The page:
Muslim groups in Nigeria have condemned in strong terms the denial of Firdaus Amasa from being called to the Bar due to her adorning Hijab. They described the action as unconstitutional, a violation of her fundamental human rights and a slap on the Muslim community.
The groups are Muslim Media Practitioners of Nigeria, MMPN; Muslim Lawyers Association of Nigeria, MULAN; Federation of Muslim Women Association in Nigeria, FOMWAN; Muslim Students’ Society of Nigeria, MSSN; Abuja Muslim Forum, AMF; and Obafemi Awolowo University Muslim Graduates Association, UNIFEMGA.
Others were Criterion, Muslim Consultative Forum, MCF; Muslim Ummah of South West of Nigeria, MUSWEN; Bodija Muslim Youth Forum, BOMYOF; Muslim Community of Oyo State, MUSCOYS; as well as some Muslim and non-Muslim individuals.
In a statement, the National President of MMPN, Abdur-Rahman Balogun said that the refusal by the authorities of the Nigerian Law School to call Firdaus Amasa to the Nigerian Bar was a gross violation of her right to freedom of religion as provided by Section 38 of the 1999 Constitution of Nigeria as amended.
“We have taken our time to study, listen and hear all shades of opinion on this matter and we are of the opinion that despite Firdaus compromise of adorning a harmless and simple Hijab, her refusal to be called to the Bar is an infringement on her fundamental human right.”
“One is not sure of what is the Nigerian Law School and the Council of Legal Education are afraid of. The world is moving away from that rigid thinking and leaving Nigeria behind as wig on hijab are allowed in countries like US, UK and Kenya to mention just a few.
“It is our belief that female lawyers in Nigeria, like their counterparts in other advanced countries, should be allowed to dress properly in accordance with their belief,” Mr. Balogun said.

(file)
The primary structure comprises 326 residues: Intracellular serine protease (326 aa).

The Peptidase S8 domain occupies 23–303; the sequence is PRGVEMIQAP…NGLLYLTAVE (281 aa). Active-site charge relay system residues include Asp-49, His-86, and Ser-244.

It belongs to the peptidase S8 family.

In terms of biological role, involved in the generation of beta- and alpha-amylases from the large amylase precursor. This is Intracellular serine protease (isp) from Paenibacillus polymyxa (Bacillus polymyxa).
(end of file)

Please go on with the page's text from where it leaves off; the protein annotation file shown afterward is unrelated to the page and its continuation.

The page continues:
Mr. Balogun said that though the call to the Bar has ended for this year and Ms. Firdaus has sacrificed herself, MMPN is hereby calling on all the affected bodies to do the needful by ensuring that she was enrolled in the next call to the Bar with her Hijab without any form of harassment or intimidation.
Speaking in the same vein, Jameel Muhammad, National President of MSSN, described the restriction on the use of hijab as “Islamophobia” and vowed that the group will champion the cause of Ms. Amasa.
“If my religion demands something from me and I am not contravening any law of a country, I see no reason why they should trample upon fundamental, God given and constitutional right given to me by my country,” Mr. Muhammad queried.
The Ameer of Abuja Muslim Forum, Luqman Ahmad, in a statement urged all stakeholders to abide by the direction given by national executive of MULAN as it has opened consultations with the top echelon of the legal profession in Nigeria.
The National Amirah of the Federation of Muslim Women’s Associations in Nigeria, FOMWAN, Halima Jibril, said the Muslim Ummah in the country will ensure her studies of the law profession shall not be in vain.
In emotion laden message, the FOMWAN Amirah said the incidence calls the Muslim Ummah to action, to seek redress while at the same time ensuring adherence to the rule of law.
Ms. Jibril, who met with the affected Ms. Amasa in company of the leadership of Muslim Lawyers Association of Nigeria, MULAN, said injustice done to one, is injustice done to all.
She, however, appealed to the body of Benchers to re-appraise this case with a view to an equitable settlement that gives the ordinary Nigerian confidence that their right to practice their chosen religion will be protected by those expected to uphold these rights.
Other Muslim groups also described the barring of Ms. Amasa from the call to the Nigerian Bar as an infringement on her fundamental right and threatened to challenge it in a law court if the injustice is not redressed during the next call to the Bar.
It will be recalled that Ms. Amasa, a law graduate from the University of Ilorin, was denied entry into the International Conference Centre, Abuja, venue of the call to Bar on Wednesday December 13 because of her refusal to remove her Hijab.